It was really, really hard to read this article. Not because it’s bad, or because it challenged my sense of self, but because it says something very important and true in such an uninformed way that my nit-picking brain just wants to tear into it.
The reason I’m not going to launch into attacking the many details that are off in this article is that the core of it – the idea that there is actually hard evidence that can be found for and against various educational techniques – is completely correct. Ms. Kolata is completely right that most people still don’t know that hard evidence can be found, or even believe that it could be, or even care when it’s shown right to their face. More people should.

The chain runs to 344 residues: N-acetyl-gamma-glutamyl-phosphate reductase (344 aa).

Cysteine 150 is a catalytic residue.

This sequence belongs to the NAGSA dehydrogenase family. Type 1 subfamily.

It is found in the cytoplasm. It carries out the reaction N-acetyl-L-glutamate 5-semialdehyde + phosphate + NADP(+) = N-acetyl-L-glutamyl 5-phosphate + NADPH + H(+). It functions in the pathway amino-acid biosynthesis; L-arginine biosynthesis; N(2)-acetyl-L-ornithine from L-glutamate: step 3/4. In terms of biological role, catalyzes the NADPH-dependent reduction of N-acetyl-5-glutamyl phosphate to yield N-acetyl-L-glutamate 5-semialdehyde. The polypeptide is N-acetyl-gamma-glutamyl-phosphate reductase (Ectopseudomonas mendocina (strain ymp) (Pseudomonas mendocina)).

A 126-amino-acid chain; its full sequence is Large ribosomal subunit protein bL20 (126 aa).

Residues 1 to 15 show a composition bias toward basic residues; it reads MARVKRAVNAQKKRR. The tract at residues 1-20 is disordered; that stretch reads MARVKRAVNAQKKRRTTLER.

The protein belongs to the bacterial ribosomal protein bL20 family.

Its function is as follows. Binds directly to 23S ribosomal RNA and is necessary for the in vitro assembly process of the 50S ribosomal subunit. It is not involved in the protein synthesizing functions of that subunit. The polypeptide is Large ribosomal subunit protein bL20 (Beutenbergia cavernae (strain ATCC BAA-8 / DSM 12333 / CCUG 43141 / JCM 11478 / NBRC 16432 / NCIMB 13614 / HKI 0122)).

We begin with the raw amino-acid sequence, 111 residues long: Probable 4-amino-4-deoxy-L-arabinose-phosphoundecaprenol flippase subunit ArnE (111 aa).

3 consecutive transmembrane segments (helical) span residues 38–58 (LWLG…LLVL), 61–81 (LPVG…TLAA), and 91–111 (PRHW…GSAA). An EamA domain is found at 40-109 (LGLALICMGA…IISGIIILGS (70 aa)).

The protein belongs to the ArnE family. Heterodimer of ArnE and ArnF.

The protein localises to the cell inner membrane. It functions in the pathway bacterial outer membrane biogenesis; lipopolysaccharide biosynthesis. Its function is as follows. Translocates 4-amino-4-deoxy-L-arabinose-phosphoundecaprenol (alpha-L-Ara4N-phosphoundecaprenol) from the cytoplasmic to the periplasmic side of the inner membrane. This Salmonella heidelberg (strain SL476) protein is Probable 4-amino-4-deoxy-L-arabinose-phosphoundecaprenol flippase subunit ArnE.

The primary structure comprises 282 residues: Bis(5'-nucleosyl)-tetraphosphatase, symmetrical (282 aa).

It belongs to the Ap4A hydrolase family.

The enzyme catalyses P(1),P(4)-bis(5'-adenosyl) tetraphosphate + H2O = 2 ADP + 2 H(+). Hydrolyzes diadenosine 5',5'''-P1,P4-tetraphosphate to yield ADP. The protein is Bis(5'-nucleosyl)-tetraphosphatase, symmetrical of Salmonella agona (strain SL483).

The article points towards the What Works Clearinghouse, which I knew about at some point but had forgotten in the intervening years. It’s worth a look. It’s missing vast swaths of physics education research, and it’s pretty narrowly focused without being specific enough about what it means, but at least it’s a start, goddammit.
Folks in physics or related fields might also check out ComPADRE and the PER User’s Guide for greater, broader, and better-defined interventions specific to physics/chem/math.
I’ve been saying for a few years now that our main issue in physics education research is not that we don’t know how to teach better – we absolutely do. We’ve known with hard evidence for over 25 years. Our issue is one of adoption. Most courses are still taught in an inherently less effective manner. If this Times article helps change that, I’m 100% behind it.